In Abuja, Nigeria after receiving new weapons from China, Russia and the Czech Republic, and strengthened by training from foreign advisers, Nigeria’s military is forcing Boko Haram extremists from a string of northeastern towns as the country’s prepares for elections the insurgents are threatening to disrupt.
The military offensive caused a six-week postponement of critical presidential elections now being held Saturday, a delay that should allow voting by some of the more than 1.5 million people forced from their homes by the Islamic uprising. But many refugees are reluctant to return home, doubting whether Nigeria’s military can maintain control over territory it recaptured from the insurgents.
In just two months, Nigeria’s military with help from troops from Chad, Niger and Cameroon has reclaimed about 30 towns and “liberated” the northeastern states of Adamawa and Yobe, leaving only 3 of 27 local government areas in Borno state under the sway of Boko Haram, according to the government spokesman on the insurgency, Mike Omeri.
Even so, there are no plans to set up polling stations in newly recaptured areas, said local electoral commission spokeswoman Rifkatu Duku in Yola, capital of Adamawa state.“We are not going to risk the lives of our staff,” she said. “Preparations are in top gear for the elections” at scores of temporary polling stations set up by the commission in Yola, a city of 300,000 people that now holds as many refugees.
For months Nigerian troops had been on the retreat, fleeing Boko Haram attacks as the insurgents seized territory the size of Belgium and declared an Islamic caliphate on the lines of the Islamic State group to which it recently pledged allegiance. Troops were being sent into battle with just 30 rounds of ammunition, often fleeing because they ran out of bullets, according to John Campbell, a former U.S. ambassador to Nigeria now with the Council on Foreign Relations.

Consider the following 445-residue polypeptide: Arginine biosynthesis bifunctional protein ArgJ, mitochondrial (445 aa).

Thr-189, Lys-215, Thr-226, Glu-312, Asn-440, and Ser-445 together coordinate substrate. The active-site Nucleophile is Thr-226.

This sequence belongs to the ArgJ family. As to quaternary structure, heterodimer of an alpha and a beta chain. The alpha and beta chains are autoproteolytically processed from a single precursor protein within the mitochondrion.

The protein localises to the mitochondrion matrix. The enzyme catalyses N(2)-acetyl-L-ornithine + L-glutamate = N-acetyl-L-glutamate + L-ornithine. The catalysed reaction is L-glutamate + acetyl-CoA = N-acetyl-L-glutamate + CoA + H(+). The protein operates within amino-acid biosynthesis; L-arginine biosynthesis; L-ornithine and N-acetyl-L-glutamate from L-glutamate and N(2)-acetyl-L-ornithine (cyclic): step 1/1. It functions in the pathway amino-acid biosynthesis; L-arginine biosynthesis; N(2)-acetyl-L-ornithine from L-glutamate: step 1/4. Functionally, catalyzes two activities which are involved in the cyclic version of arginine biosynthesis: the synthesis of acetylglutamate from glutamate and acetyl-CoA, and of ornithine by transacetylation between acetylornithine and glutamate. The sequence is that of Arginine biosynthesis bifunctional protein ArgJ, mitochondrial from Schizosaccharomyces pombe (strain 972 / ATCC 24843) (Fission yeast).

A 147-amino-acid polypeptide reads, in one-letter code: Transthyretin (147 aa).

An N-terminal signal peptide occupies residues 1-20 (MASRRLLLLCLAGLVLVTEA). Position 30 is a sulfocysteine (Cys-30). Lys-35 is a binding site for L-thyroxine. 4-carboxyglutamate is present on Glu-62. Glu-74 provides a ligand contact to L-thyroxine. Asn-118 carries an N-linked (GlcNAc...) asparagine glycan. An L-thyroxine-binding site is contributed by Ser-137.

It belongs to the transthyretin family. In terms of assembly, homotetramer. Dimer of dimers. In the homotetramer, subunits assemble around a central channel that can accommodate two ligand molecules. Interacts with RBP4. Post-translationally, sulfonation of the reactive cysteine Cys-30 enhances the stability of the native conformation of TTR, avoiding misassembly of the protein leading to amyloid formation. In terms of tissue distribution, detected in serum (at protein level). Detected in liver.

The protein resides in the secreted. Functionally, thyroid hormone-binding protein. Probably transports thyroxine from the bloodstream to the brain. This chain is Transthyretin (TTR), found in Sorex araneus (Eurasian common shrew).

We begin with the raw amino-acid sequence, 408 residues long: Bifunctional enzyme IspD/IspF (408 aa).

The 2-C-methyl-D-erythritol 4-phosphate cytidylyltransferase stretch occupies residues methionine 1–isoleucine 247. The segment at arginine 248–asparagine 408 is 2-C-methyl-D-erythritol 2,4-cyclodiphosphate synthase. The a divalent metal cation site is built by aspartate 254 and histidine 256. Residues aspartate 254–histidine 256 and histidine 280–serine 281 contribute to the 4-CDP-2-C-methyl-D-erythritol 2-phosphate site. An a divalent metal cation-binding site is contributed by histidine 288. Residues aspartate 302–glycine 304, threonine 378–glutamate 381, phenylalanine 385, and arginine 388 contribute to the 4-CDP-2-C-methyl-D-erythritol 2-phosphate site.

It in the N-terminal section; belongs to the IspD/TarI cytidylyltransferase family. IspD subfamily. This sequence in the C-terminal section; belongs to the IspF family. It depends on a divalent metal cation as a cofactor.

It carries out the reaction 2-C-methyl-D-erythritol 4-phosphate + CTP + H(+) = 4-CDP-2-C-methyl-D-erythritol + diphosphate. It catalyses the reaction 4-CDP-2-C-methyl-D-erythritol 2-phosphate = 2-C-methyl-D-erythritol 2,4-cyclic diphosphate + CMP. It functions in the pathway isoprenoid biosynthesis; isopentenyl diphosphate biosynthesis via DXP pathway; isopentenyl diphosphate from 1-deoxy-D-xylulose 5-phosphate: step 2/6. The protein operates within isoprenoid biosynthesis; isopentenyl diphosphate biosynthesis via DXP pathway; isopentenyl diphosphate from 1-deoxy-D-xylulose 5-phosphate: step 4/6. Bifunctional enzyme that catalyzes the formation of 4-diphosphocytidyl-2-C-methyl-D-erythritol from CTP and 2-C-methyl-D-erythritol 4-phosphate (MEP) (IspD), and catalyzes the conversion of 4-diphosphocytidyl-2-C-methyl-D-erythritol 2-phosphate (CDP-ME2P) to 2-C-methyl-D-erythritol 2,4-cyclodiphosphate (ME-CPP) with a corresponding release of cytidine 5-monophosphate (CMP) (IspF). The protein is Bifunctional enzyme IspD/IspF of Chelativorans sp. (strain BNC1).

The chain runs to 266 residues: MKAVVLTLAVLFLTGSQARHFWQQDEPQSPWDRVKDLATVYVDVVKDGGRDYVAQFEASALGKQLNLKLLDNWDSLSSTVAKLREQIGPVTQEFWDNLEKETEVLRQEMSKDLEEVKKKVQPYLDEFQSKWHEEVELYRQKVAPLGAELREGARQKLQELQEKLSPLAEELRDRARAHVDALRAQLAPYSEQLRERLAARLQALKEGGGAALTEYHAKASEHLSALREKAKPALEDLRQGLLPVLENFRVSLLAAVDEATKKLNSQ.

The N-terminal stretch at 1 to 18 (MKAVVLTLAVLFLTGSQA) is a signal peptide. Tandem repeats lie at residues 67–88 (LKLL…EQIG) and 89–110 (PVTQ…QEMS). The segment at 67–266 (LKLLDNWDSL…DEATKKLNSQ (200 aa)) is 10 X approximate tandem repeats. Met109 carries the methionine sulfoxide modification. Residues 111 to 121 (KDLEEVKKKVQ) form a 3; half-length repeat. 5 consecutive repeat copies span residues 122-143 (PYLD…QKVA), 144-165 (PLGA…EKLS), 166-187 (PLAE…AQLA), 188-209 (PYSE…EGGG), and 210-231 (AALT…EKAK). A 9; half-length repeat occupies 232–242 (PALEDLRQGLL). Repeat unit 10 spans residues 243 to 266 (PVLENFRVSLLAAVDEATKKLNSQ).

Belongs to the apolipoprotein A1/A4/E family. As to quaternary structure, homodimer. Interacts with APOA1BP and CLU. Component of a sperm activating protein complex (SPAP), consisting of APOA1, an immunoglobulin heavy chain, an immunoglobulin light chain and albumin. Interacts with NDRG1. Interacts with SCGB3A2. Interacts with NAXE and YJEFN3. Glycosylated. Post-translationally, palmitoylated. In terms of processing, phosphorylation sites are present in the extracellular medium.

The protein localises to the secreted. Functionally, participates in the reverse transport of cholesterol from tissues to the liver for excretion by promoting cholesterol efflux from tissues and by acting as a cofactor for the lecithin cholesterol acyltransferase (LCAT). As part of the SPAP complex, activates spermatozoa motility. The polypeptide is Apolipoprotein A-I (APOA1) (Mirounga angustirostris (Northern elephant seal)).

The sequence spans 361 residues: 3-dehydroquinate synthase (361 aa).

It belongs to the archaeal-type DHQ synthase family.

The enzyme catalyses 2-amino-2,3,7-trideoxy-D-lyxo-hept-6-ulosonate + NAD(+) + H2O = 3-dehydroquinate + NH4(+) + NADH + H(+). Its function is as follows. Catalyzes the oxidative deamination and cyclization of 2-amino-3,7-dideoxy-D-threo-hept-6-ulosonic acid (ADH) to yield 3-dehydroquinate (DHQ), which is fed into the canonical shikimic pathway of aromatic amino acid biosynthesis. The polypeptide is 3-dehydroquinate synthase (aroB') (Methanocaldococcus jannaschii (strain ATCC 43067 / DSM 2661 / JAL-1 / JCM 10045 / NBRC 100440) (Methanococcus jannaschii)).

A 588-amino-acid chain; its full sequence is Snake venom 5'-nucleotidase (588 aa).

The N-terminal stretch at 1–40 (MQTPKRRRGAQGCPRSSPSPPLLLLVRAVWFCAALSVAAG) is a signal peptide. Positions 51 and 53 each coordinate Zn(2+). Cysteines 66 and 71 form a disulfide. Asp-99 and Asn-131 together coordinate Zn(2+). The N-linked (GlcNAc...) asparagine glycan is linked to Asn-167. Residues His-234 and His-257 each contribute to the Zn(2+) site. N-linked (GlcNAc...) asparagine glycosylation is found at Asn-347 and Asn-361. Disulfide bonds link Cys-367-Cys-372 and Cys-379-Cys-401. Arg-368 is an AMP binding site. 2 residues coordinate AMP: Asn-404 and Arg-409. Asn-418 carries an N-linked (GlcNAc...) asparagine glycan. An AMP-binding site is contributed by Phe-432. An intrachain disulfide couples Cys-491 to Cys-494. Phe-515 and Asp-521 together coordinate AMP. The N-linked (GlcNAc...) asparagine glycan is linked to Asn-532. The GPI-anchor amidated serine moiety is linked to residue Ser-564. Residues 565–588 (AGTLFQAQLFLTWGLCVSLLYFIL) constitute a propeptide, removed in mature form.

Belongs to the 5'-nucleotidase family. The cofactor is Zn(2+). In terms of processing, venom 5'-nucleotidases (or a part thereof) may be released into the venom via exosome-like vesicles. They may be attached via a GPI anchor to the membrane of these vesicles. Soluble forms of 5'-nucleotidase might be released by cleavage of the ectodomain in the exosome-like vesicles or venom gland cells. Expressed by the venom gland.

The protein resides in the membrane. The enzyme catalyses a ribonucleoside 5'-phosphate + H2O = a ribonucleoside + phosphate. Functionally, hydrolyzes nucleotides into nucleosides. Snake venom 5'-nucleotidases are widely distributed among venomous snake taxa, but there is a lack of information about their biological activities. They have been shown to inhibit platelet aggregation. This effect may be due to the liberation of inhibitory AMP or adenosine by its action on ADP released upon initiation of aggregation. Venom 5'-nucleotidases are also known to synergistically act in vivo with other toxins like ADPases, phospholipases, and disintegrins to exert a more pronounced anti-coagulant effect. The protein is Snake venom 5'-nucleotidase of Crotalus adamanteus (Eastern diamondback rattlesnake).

Omeri attributed the new successes to the acquisition of arms after many difficulties.At a news conference on Thursday, presidential candidate Muhammadu Buhari, a former military dictator, said he was worried the government might use the military for purposes “which put their political neutrality and credibility at risk.”
Despite the military muscle, many of those who fled Boko Haram attacks are reluctant to return home.“The military were on ground when Boko Haram came and took over our town. The same military has recaptured our land now, but we aren’t sure that the insurgents won’t come back,” said Zira Yohanna, an elderly man at a refugee camp in Yola.
Only refugees displaced within their own state will be able to vote. Thousands of others who have moved across state lines cannot vote, along with hundreds of thousands of refugees who have fled across Nigeria’s borders. Analysts say the election is expected to be extremely close between front-runners President Goodluck Jonathan, a Christian from the mainly Christian south who’s party has governed since 1999, and Buhari, a Muslim from the predominantly Muslim north.